I remember when I found out my fate. I was in a hotel room overlooking New York City and, of course, with my parents. It was around the same time that applicants would find out 1. If we had been accepted to the program and 2. Which program we had been selected for. I was checking my email here and there, with a careful watch on the arrival of the message. Either way, I had to know. On that morning, in that hotel room, in one of my favorite cities, the email came, along with the answers: 1. Yes and 2. New Orleans.
New Orleans was exactly the way the films had portrayed it to be. It was colorful – both its people and its buildings. It was diverse. It was rich in history. It was musical. It was vibrant. It was naughty. It was nice. It was a food heaven (hello Cafe Du Monde). It was also still broken. But that’s why we were there. It was exactly why they had sent yet another group of college students to that city, maybe not to fix what was broken – years and a whole lot of money hadn’t done that. We were there, however, to add yet another stitch, with the hopes that at some point, after enough time and effort, the wound or at least the visual evidence of the wound would eventually close.
During our week stay, our assignment was to clean up and refurbish a home that had been affected by Katrina. We woke up early each morning and left from our residence, which, ironically, was a church that too had been ransacked by the storm. The congregation that once held their services there was no longer around. The large area where I assume pews and a stage had been was completely bare. The church was now a place for volunteers to stay and pick up their tools on their way out to the battlefield.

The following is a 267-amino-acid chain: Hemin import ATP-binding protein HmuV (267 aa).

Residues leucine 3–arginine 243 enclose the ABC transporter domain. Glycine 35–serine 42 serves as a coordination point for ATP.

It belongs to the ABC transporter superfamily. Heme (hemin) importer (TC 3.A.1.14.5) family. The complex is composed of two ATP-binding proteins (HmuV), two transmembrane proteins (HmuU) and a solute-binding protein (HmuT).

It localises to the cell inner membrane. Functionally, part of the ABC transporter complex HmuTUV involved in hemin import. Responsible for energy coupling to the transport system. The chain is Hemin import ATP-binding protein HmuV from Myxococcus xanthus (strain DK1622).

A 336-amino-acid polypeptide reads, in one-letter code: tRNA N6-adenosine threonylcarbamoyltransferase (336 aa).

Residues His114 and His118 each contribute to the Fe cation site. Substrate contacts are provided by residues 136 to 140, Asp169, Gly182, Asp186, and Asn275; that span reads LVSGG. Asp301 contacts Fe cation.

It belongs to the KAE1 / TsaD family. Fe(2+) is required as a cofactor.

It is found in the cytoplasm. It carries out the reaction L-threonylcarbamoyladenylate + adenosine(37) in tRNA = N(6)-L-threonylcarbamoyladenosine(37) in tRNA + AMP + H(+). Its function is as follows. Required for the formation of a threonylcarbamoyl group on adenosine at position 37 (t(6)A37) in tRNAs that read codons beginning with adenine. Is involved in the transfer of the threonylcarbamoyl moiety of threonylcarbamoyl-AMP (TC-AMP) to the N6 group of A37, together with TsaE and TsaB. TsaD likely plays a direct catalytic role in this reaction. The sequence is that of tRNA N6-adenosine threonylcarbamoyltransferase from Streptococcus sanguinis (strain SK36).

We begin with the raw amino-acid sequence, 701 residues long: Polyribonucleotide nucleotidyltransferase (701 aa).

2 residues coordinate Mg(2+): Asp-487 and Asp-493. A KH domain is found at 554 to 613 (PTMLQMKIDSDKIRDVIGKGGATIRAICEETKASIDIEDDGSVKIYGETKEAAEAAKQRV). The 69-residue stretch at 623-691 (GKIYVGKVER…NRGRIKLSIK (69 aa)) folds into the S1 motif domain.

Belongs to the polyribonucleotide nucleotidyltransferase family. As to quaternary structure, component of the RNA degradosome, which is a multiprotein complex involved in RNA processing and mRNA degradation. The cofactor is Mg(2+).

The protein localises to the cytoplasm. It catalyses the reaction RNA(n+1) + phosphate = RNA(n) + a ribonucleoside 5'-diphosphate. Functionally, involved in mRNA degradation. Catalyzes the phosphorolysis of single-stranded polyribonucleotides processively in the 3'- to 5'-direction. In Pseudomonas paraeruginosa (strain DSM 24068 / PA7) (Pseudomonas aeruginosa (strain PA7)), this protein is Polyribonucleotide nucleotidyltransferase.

Our Church Home:
Outfitted with gloves and masks, we stayed at the house for the entire day, each day working to make it better. It was there that I learned how to sand a wall getting it good and ready for a fresh paint. We cleaned. We moved. We threw away. We painted. We sanded. We took out. We replaced. Nasty and disgusting were no longer an excuse to walk away and let someone else handle the situation, at least not during that week. Most of all, I got an inside glimpse into my resolve. I had taken it upon myself to completely sand and paint one of the bedrooms. I was focused. I was diligent. I sanded until one of my teammates suggested that it was enough. I sanded a little more then went on to the paint. I didn’t talk much. I didn’t break much. I had a goal. With the help of a few of the other students, we finished the room. Our trophy for the achievement came when one of the coordinators, upon seeing our progress, commented that he didn’t think it was possible to finish such a project. But we had, and we did it well.
We had fun too that week. Each night when our vans arrived back at our church home, we raced to the showers to get ready for the night festivities. We did Bourbon Street. We ate at some great restaurants. We rode the streetcars through beautiful neighborhoods with exquisitely large homes. We danced. We danced in the street. We listened to live music. We spoke to the very nice people who called the city their home. We did New Orleans, and, if only in a small way, we helped it too.
Here’s to a great Spring and an even better Spring Break!
You don’t have to be a college student to go on an alternative spring break or vacation. You can create your own for yourself or with your family or a group of friends.
Have you participated in a volunteer vacation? Please, share your experience below!